Best GPS Screens

Like most electronics products, GPS systems evolve quickly. Screen quality and the features once found only in higher-end models, such as text-to-speech and lane assistance, are filtering down to the entry-level sector. Consumers get more bang for their buck now than they could just a short while ago.

Best GPS Screens.

A GPS that's hard to read and operate is a useless travel buddy. You want to be looking at the road, not squinting at a GPS screen. Users tend to prefer larger, widescreen displays for in-car GPS systems and most budget models feature a 4.3- or 5-inch touchscreen. Stand a few yards outside the cheap price range, though, and you can put your hands on a model with a 6-inch display, like the TomTom Via 1605TM (starting at $180). A hit with experts at PC Mag and with users on, this best GPS screen boasts higher-than-average resolution, vivid images, large buttons, and loads of information but remains easy to scan visually.

Still, screen size on the models we researched seems more than sufficient. As examples of the best GPS screens, consider the following: The Garmin Nuvi 40LM's 4.3-inch display is cited by experts and users for its manageability and realistic-looking views of the road. The Garmin Nuvi 50 gets a shout-out for budget pricing on a 5-inch display that's reasonably resistant to glare, is free of clutter, and can be swiped to show more icons. Users mostly praise the bold graphics and easy-to-read screen on the TomTom Via 1405TM, although some carp about screen glare.

Other GPS systems we researched sport screens that don't meet best-in-class standards. The 5-inch display on the Magellan RoadMate 5230T-LM incorporates a simple, user-friendly interface but experts consider the graphics to be quite bland. Microsoft's Streets & Trips with GPS Locator relies on a laptop display, but experts complain that the interface is cluttered and difficult to manage, an assessment echoed in user comments posted at Staples.

For a system that backpackers, hunters, travelers, boaters, and bikers can call on in the field, the best GPS screen is a small, no-frills affair like you get with Bushnell's BackTrack D-Tour GPS. This model features a simple grayscale screen without much in the way of graphics save for a digital pointer that serves as the guiding compass. Reviews at Amazon say the D-Tour screen is easy on the eyes despite its diminutive 1.6x1.6-inch size.

GPS Lane Assistance.

Lane assist, which guides you into position before in preparation for a big move, is a popular feature found in all the car-oriented GPS systems we looked at. If you use a GPS without lane assist, you may find yourself in the far left lane of a four-lane highway when the unit suddenly announces: "Turn right in one mile." Clearly, scooting over three lanes in such a short distance in heavy traffic can be hair-raising, not to mention dangerous. A related feature, commonly referred to as "junction view," visually represents upcoming exits and intersections so there are no surprises. The Garmin Nuvi 40LM and 50, TomTom Via 1405TM and Via 1605TM, and Magellan RoadMate 5230T-LM include some type of junction view.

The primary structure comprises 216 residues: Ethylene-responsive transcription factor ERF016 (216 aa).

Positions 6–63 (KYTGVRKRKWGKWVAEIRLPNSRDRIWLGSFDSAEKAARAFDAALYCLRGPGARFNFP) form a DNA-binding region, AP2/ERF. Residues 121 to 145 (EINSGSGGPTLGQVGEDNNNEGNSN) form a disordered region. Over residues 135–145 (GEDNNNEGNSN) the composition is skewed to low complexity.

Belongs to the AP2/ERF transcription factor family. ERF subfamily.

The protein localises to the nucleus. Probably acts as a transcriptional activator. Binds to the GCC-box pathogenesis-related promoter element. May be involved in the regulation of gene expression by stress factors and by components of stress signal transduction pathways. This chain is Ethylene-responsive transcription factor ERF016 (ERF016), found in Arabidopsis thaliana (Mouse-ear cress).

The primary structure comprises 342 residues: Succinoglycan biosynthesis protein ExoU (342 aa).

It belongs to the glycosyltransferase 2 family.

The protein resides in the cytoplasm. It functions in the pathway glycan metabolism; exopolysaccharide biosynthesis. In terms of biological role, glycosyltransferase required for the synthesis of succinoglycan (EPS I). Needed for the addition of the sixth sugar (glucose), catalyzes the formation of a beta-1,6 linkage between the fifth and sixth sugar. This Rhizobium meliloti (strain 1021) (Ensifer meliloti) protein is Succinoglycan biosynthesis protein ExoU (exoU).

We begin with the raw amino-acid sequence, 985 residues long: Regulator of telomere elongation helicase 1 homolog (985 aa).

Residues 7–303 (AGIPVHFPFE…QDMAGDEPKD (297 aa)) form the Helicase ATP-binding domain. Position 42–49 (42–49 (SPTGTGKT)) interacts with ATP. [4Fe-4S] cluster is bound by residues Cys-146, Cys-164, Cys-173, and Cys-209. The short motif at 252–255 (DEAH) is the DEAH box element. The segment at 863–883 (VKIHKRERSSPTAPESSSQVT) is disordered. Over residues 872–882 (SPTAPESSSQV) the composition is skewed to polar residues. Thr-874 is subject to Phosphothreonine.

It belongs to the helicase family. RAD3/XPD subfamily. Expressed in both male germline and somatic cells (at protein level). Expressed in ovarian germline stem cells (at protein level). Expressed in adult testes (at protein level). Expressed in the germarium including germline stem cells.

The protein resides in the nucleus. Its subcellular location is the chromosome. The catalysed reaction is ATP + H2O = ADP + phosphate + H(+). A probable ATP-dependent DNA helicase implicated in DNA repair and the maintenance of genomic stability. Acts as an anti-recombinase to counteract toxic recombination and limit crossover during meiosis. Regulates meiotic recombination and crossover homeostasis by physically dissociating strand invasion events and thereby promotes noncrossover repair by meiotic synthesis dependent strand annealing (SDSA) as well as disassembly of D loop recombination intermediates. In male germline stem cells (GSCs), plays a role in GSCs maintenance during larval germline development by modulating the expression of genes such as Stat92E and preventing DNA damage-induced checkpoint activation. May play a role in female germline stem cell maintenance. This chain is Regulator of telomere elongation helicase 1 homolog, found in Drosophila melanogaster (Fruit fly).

GPS Points of Interest.

Points of interest (POI) are just that -- locations you may want to be aware of, such as restaurants, hotels, gas stations, parks, museums, and the like. A GPS that can call up this data is a handy substitute for the traditional travel guide and is useful even on home turf. A car GPS without millions of POIs is little more than an electronic compass with graphic images of streets and roads.

The GPS buying guide in Information Week recommends looking for a system with at least 4.5 million POIs. The only GPS system in our review that fails to meet that mark is Microsoft Streets & Trips, which includes about 2.5 million POIs. The other units we researched hold at least double that amount. The Garmin Nuvi 40LM and Nuvi 50 also let you customize the list by adding your own POIs.

GPS Frills.

More and more extras are showing up in more and more budget GPS systems. The Magellan RoadMate 5230T-LM, for example, delivers spoken landmark guidance in addition to spoken turn-by-turn directions, suggests the best nearby parking garages, and for the first year of ownership provides alerts for traffic cameras. The TomTom Via 1405TM and Via 1605TM draw on a proprietary database of travel times to send you on the fastest route. And most devices now issue a warning when you've exceeded the speed limit.

GPS Systems Mounting Hardware.

One of the great advantages of a portable GPS system is being able to move it from car to car, and several reviews we read comment on this. When you affix the GPS to its mount, the system should stay put and the mount should be easy to install. In general, the mounting hardware for windshields seems to be sturdier and more reliable than dashboard mounts. All the car-oriented units we researched can be mounted to a windshield. Complaints about mounting hardware are rare, making this a feature that GPS makers seem to have gotten right across the board.

Michael Sweet

Michael Sweet writes about consumer electronics. If something runs on electricity or ones and zeroes, he's interested in it. Sweet has written about PC technology and consumer electronics for 14 years.

See full bio